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Direct School Admission For Secondary Schools: How Do We Choose The Best DSA School?

In a perfect world, receiving a Direct School Admission (DSA) offer for a secondary school would be cause for celebration, as it provides certainty for the immediate future. Yet, the reality is that many students who have participated in the DSA-Sec exercise still find themselves agonising over choices that may be less than ideal.

One typical scenario, as shared by KSP member popkorn, involves getting a Confirmed Offer or CO for a school that is less desired — reasons for this can differ — and at the same time, getting a Wait List or WL offer from a top school:

My daughter has a CO for the School of the Arts (visual arts), and a WL for Raffles Girls’ School (visual arts)… We are thinking whether to put RGS as a first choice, noting that we may not get it. Her overall Achievement Level score is 5 for the prelims, and she is passionate about doing art in secondary school and beyond.

This parent listed several considerations, namely, choosing between:

  • the Integrated Programme (IP) stream leading to the A-Levels and the IP leading to the International Baccalaureate (IB) diploma
  • a single-sex school and a co-ed school
  • a school that is known for academic excellence, and a school that accepts students that are more varied in terms of academic performance
  • a school with a special art programme, versus a specialised arts school

If your child is in a similar bind, you might be wondering how to make a sound decision while giving your child a sense of agency.

The first thing you should know is that this is a common scenario, which the Ministry of Education (MOE) has addressed on its FAQs page:

My child has received two offers — a Wait List (WL) Offer from School A (my preferred school) and a Confirmed Offer (CO) from School B.

Would putting School A as my first choice and School B as my second choice affect my chances with School B should my child not be allocated School A? Should I put School B as my first choice, since my child is guaranteed a place there?

To be absolutely sure, you might want to clarify this directly with the MOE. However, if you read their official response to the above questions, it appears that taking a chance with a WL offer will not cause one to lose the safety net of a CO. Assuming that your child is eligible for an academic course in both Schools A and B, this is what happens when School A (WL) is listed as the first choice, and School B (CO) as a second choice:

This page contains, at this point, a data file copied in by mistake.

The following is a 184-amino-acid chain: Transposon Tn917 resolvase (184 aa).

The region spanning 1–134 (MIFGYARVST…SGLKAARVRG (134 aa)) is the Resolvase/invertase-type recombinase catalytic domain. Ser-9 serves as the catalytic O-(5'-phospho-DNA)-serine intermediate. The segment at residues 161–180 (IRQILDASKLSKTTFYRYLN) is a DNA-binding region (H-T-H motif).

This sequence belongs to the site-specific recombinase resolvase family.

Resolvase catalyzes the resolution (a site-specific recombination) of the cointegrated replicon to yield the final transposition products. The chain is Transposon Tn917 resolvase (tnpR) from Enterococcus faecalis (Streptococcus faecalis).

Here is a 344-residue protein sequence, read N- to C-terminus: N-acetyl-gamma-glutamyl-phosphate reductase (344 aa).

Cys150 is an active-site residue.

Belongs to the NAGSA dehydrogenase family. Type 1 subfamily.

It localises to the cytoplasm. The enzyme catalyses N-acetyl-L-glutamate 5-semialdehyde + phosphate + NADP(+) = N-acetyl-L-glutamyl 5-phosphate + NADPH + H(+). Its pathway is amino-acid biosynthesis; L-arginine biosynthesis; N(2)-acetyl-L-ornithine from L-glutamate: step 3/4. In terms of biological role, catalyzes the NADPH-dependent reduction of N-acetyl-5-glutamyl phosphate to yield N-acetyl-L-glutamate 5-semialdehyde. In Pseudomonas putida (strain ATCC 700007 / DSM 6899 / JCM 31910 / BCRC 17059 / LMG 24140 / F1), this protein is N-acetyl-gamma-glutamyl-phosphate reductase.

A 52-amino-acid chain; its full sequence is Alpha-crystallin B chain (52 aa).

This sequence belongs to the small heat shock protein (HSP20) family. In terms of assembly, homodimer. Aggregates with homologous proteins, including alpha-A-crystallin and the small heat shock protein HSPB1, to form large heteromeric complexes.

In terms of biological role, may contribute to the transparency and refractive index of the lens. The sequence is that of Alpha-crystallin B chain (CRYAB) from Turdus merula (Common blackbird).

If School A has enough remaining Direct School Admission-Secondary (DSA-Sec) places to admit your child after the other students given CO have made their choices, your child will be allocated School A. If School A does not have enough DSA-Sec places to admit your child, your child will be allocated School B since your child has a CO from School B.

In its other FAQ responses, the MOE has also said the following:

  • When deciding between two applicants with WL offers, the applicant who is ranked higher in the school’s WL will be allocated first. The choice order of the applicant does not affect the allocation.
  • According to past years’ data, an average of 50% of those who opted for the schools who gave them a WL offer were successfully allocated a place in the school.

If, however, School B is listed as the first choice, your child will immediately be posted there, as he or she already has a CO.

Do browse the MOE’s FAQs page as it addresses many of the common queries that students and parents would have, such as whether a child can opt not to select either the CO or WL schools — this is certainly possible. For those who have participated in the 2021 DSA-Sec exercise, they will have till 29 October 2021 to decide on their preferred schools. If they do not submit their school preferences, they will be deemed to have withdrawn from the DSA-Sec exercise, and they will then be eligible to participate in the centralised Secondary 1 Posting exercise.